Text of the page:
Jason Bourne is the fifth film in the action-spy thriller series, and the fourth to star Matt Damon in the titular role. In this outing, Bourne-the-assassin is in self-inflicted exile where by night he battles post-traumatic stress disorder (which manifests through nightmares replaying previous sins), and by day he battles amateur boxers for cash. His old handler, Nicky Parsons (Julia Stiles) contacts Bourne after learning more information about the partial-amnesiac, specifically about his CIA training and some familial connections.
When Parsons and Bourne meet, it provides opportunities for CIA Director Robert Dewey (Tommy Lee Jones) to close a loophole from his past, and Deputy Director Heather Lee (Alicia Vikander) a chance to prove her worth by capturing an elusive target. In typical fashion, Bourne gets the upper hand and resolves not only to get vengeance for past transgressions against him, but also to help ensure future misdeeds are avoided.
What works in Jason Bourne is Matt Damon. Damon continues to impress as Bourne, having mastered the art of playing calm to exude dominating confidence. With a steely-eyed look, Damon conveys thoughtful calculation which often includes the seven creative ways he’s devised to dispatch the people in front him, using only the basic office supplies in his immediate reach should it come to that. It is a fine performance, albeit one that audiences have come to expect.
While Jason Bourne has a strong lead in the form of Damon, it suffers from an incredibly plodding, and ultimately pointless script. The first three films in the Bourne series worked by perfectly blending of two suspense sub-genres: mystery and action. In Jason Bourne, director Paul Greengrass (The Bourne Supremacy, The Bourne Ultimatum), tries painfully hard to recreate the formula, but the result is more akin to a paint-by-numbers project with only three colors in the kit, all shades of beige.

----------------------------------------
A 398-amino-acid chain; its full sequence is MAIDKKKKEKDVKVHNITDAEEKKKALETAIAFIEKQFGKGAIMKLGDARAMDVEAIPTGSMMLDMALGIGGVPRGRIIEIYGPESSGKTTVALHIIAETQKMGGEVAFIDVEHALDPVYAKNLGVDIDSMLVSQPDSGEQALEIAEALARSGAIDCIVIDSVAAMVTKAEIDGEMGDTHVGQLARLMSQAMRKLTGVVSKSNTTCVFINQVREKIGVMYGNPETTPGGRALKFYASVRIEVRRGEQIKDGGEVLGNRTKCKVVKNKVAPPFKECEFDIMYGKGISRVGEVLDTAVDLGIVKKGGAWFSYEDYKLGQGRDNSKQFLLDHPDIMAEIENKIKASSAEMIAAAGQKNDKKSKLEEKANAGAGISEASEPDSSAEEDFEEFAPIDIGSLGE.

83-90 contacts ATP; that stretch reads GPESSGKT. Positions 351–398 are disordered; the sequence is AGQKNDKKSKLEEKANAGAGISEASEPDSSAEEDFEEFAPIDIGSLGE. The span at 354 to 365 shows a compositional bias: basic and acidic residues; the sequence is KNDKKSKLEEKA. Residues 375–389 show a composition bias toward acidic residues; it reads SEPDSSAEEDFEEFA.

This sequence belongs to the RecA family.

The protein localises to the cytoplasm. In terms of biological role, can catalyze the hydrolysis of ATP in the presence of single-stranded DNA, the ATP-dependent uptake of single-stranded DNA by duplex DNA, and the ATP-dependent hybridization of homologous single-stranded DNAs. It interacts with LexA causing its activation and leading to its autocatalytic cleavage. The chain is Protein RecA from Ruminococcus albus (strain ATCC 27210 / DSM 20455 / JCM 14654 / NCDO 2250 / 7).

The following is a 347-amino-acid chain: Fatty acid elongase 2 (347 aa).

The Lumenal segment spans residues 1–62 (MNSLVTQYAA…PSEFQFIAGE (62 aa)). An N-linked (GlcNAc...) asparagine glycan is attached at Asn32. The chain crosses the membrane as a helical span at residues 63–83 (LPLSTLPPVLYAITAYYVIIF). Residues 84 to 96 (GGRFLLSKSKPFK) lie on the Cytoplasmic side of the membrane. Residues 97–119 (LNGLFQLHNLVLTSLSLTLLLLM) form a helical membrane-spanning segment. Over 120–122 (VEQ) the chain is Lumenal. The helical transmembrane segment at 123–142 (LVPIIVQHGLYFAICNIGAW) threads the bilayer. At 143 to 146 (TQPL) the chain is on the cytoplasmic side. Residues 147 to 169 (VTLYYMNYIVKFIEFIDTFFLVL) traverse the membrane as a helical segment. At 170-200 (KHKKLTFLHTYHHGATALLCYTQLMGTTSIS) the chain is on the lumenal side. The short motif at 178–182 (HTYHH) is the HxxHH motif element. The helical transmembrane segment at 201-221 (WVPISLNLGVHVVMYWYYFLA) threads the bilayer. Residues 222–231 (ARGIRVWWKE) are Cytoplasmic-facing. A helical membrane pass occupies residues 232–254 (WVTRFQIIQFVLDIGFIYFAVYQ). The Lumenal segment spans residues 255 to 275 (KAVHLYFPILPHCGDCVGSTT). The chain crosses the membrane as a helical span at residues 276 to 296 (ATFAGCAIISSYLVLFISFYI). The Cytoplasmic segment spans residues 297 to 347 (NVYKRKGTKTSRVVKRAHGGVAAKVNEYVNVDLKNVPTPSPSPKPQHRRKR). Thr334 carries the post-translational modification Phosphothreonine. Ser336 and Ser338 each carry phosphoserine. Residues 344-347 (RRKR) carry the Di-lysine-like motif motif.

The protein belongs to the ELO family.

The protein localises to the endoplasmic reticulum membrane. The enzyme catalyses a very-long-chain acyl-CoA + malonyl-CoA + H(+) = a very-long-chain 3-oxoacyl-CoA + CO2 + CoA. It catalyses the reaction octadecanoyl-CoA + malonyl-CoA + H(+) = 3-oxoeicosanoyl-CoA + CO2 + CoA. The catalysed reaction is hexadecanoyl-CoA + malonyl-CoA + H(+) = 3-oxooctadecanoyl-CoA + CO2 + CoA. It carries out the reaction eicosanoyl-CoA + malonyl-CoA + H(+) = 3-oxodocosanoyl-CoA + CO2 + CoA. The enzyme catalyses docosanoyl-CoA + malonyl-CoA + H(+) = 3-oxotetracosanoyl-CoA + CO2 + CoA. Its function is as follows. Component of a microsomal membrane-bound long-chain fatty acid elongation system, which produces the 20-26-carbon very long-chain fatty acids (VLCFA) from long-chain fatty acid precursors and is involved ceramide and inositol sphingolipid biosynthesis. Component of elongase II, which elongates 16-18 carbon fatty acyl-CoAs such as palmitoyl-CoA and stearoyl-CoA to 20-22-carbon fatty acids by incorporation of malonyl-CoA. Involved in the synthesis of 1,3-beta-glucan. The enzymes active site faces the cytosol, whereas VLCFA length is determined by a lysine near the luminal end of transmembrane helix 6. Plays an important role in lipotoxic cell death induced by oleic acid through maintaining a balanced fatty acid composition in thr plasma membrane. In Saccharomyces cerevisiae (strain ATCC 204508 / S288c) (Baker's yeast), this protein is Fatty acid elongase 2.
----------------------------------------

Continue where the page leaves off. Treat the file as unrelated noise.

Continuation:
Ultimately, Jason Bourne does very little to advance the overall narrative, and thus makes the film devoid of giving audiences any reason to invest in the characters or the action. Bourne’s motivations and reasons for being a part of this ride are like the camerawork—shaky. As such, when the inevitable chase sequences occur, they feel tiresome and redundant, like watching an old dog do the same trick he’s done for years.
Jason Bourne suffers from the cardinal sins of a making an action-suspense-thriller: wasting talent and being boring. Matt Damon tries as hard as he can to salvage his own story, but this entry will inevitably be forgotten and dismissed as a low point in the series as Greengrass unwisely tries to squeeze the old narrative sponge for a few more measly drops instead of working to create something new and fresh.
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